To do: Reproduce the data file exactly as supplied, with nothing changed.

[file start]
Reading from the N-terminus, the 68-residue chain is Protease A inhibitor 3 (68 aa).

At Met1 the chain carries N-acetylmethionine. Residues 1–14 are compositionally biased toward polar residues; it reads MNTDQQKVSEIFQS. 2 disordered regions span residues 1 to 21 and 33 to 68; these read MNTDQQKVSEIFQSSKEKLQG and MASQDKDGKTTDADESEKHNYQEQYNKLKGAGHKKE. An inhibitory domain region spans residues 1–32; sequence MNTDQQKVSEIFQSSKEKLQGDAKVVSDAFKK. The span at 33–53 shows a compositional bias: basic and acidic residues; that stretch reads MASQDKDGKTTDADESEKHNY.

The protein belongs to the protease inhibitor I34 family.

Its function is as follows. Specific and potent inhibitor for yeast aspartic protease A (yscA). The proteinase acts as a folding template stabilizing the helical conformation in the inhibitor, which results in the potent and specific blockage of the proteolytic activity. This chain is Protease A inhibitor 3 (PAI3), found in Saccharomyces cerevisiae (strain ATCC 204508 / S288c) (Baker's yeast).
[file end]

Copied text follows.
Reading from the N-terminus, the 68-residue chain is Protease A inhibitor 3 (68 aa).

At Met1 the chain carries N-acetylmethionine. Residues 1–14 are compositionally biased toward polar residues; it reads MNTDQQKVSEIFQS. 2 disordered regions span residues 1 to 21 and 33 to 68; these read MNTDQQKVSEIFQSSKEKLQG and MASQDKDGKTTDADESEKHNYQEQYNKLKGAGHKKE. An inhibitory domain region spans residues 1–32; sequence MNTDQQKVSEIFQSSKEKLQGDAKVVSDAFKK. The span at 33–53 shows a compositional bias: basic and acidic residues; that stretch reads MASQDKDGKTTDADESEKHNY.

The protein belongs to the protease inhibitor I34 family.

Its function is as follows. Specific and potent inhibitor for yeast aspartic protease A (yscA). The proteinase acts as a folding template stabilizing the helical conformation in the inhibitor, which results in the potent and specific blockage of the proteolytic activity. This chain is Protease A inhibitor 3 (PAI3), found in Saccharomyces cerevisiae (strain ATCC 204508 / S288c) (Baker's yeast).